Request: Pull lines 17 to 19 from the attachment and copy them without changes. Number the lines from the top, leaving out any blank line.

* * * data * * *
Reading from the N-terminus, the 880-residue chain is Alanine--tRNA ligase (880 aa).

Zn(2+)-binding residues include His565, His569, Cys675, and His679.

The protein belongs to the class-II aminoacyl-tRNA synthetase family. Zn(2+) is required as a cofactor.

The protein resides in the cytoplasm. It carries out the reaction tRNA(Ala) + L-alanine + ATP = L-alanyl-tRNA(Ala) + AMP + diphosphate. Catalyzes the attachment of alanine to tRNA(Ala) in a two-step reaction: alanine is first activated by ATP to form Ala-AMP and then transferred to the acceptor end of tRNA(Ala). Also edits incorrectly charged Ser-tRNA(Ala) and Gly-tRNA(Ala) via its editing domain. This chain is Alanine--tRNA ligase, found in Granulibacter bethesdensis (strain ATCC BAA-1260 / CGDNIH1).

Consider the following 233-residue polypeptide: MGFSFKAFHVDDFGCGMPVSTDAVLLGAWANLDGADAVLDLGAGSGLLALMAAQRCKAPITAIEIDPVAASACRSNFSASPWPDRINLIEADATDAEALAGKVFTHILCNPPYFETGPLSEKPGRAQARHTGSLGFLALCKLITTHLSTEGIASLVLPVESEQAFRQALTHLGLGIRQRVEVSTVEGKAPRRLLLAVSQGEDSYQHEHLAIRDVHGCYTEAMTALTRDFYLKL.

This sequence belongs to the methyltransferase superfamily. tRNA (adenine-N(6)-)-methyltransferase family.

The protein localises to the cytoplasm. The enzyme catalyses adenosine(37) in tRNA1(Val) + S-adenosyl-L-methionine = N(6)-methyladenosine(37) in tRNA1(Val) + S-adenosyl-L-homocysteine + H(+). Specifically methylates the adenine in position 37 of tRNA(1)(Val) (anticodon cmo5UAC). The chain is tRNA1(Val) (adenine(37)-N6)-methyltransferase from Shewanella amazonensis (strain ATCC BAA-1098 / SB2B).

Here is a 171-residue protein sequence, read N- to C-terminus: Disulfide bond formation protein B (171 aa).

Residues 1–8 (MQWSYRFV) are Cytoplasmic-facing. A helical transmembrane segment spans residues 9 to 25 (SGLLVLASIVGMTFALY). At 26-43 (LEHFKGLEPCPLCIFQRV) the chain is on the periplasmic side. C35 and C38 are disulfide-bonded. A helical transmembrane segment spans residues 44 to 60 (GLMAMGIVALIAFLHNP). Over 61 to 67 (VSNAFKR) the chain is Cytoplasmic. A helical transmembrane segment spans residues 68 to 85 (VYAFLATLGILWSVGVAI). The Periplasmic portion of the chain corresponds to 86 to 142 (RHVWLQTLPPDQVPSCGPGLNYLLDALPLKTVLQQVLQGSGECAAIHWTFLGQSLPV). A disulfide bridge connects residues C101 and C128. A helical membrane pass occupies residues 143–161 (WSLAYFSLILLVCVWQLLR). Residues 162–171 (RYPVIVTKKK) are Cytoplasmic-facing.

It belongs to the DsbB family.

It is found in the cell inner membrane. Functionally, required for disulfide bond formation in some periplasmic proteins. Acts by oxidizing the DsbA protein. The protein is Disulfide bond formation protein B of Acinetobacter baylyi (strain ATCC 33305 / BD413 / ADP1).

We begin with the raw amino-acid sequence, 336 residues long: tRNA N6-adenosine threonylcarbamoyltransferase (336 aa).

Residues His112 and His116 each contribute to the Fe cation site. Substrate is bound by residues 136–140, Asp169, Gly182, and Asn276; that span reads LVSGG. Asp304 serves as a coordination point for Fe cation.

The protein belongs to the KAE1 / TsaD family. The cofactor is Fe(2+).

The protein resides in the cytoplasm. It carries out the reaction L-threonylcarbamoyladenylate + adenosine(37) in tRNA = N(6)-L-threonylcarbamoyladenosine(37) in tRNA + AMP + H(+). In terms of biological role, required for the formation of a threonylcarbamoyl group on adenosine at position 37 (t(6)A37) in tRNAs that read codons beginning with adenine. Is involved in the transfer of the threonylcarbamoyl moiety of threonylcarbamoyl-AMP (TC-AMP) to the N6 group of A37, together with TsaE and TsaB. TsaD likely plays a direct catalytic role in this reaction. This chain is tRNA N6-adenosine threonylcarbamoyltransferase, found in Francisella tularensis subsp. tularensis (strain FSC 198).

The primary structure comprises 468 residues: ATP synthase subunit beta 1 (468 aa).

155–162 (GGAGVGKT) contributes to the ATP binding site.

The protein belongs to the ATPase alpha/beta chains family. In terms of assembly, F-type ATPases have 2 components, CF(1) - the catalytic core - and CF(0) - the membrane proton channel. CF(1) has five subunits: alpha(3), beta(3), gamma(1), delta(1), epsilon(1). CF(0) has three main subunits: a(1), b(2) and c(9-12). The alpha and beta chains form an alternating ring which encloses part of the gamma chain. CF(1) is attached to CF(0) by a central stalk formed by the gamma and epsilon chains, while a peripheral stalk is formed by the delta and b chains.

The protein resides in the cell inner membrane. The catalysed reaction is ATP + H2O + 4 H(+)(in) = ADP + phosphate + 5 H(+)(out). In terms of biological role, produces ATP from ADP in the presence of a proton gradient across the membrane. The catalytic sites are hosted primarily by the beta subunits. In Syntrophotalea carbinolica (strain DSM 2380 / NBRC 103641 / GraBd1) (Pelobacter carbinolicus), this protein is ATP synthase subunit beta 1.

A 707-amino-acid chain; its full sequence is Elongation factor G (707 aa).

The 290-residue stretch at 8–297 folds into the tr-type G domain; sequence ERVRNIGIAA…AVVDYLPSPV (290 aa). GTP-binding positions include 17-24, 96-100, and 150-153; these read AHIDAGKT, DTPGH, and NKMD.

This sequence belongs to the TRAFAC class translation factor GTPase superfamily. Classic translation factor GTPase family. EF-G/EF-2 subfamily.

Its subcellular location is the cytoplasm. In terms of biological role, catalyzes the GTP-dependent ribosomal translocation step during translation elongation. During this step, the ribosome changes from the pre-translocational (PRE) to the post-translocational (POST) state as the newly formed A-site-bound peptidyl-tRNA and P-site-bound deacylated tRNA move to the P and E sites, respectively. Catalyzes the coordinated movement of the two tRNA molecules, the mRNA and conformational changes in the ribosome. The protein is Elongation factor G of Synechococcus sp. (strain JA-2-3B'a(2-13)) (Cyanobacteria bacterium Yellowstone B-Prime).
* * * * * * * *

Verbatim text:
155–162 (GGAGVGKT) contributes to the ATP binding site.

The protein belongs to the ATPase alpha/beta chains family. In terms of assembly, F-type ATPases have 2 components, CF(1) - the catalytic core - and CF(0) - the membrane proton channel. CF(1) has five subunits: alpha(3), beta(3), gamma(1), delta(1), epsilon(1). CF(0) has three main subunits: a(1), b(2) and c(9-12). The alpha and beta chains form an alternating ring which encloses part of the gamma chain. CF(1) is attached to CF(0) by a central stalk formed by the gamma and epsilon chains, while a peripheral stalk is formed by the delta and b chains.

The protein resides in the cell inner membrane. The catalysed reaction is ATP + H2O + 4 H(+)(in) = ADP + phosphate + 5 H(+)(out). In terms of biological role, produces ATP from ADP in the presence of a proton gradient across the membrane. The catalytic sites are hosted primarily by the beta subunits. In Syntrophotalea carbinolica (strain DSM 2380 / NBRC 103641 / GraBd1) (Pelobacter carbinolicus), this protein is ATP synthase subunit beta 1.